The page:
As New Zealand netballers played out almost the entire ANZ Premiership season Covid-19 free, their rivals in the United Kingdom were watching intently with envious eyes.
Stuck in lockdown with strict protocols and only able to train in bubbles of six up until recently, the UK-based England players haven't clocked any court time since March.
But that doesn't mean head coach Jess Thirlby was unprepared when a series against the Silver Ferns came calling.
She said the team have been in and out of training camps preparing for such an opportunity.
"Long-term planning is normally what we're used to but in this reactive space that we're working in, that's just not possible and you have to remain very agile," Thirlby told the Herald. "It has come around quick, but everyone's had their head down and I've been so impressed by how we've pulled this off.
"New Zealand are very much the favourites going into this, not only because they're the world champions, but also having been able to play out the whole of the ANZ season, but we're in a brilliant place against the backdrop of operating over here in England."
The England Roses are set to play the Silver Ferns next month in the Taini Jamison Series, marking the first international netball tour since January's Quad Series.
The Roses will arrive on October 8 to start their 14-day quarantine before facing the Ferns on October 28, October 30 and November 1.
They've been granted a similar training exemption to that of the Wallabies, where they'll spend the first three days in self-isolation before being allowed to train together at a court, provided the team all test negative.
They'll also have space at their quarantine facility allocated for training purposes.
"It requires a little bit of lateral thinking and creativity but if anything, I've definitely been challenged on that in the last few months so I feel well prepared for what that can look like," says Thirlby.
"There is no one else in this country, at all, that is back to playing netball so our reliance has been heavily on our own internal system.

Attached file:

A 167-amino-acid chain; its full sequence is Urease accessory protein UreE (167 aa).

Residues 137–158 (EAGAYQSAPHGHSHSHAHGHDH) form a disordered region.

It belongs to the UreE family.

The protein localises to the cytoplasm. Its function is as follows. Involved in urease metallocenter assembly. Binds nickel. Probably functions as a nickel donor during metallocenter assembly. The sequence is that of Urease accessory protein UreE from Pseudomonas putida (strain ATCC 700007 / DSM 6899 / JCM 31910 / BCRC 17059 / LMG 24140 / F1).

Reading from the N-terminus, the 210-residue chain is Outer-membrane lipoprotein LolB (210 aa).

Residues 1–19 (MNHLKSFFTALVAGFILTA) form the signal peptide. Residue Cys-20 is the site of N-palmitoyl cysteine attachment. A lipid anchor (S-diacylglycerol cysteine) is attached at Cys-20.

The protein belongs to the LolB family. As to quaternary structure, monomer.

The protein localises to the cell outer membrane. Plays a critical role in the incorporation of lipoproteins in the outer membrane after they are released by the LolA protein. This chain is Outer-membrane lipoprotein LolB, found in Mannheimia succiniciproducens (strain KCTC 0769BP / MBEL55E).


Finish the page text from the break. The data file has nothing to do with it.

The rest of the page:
"If anything, we might be getting quite good at how to train as an international side with some of these constraints. The realities are, this could be the situation for the short-term."
None of the Roses who currently play in the Suncorp Super Netball (SSN) league in Australia, including the likes of Jo Harten, Geva Mentor, and Helen Housby, have been named in the team, with Thirlby taking a player welfare approach in her selections.
The team instead will look to the experience of 176-cap Jade Clarke and 98-cap Serena Guthrie, with the majority of the team relatively inexperienced on the international stage.
"As much as it is a loss, it's not really where I focus my attention and it would be very easy for me and the team to shy away from the opportunity to come over and play the current world champions but that's just not my school of thinking," Thirlby said.
"Of course, we'd want to come with the strongest team possible and those SSN players are incredibly important to us but I've got no doubt that we'll have some pleasant surprises from those players that we're bringing over and hopefully they'll harness this experience and put their best foot forward."
Thirlby added she had a good grasp of the New Zealand style and said they'd formulated a game plan around that.
"I've always been very curious and intrigued with how to break down the New Zealand style of play because I was a big fan of that as well," she said.
"We watched the ANZ [Premiership] from over here so it's been great to get a visual on the up-and-coming stars of the Silver Ferns as well and we've got a game plan. We've very much used this tour as a focus over the last couple of camps to turn our attention to where our strengths lie and how we can counteract them off New Zealand."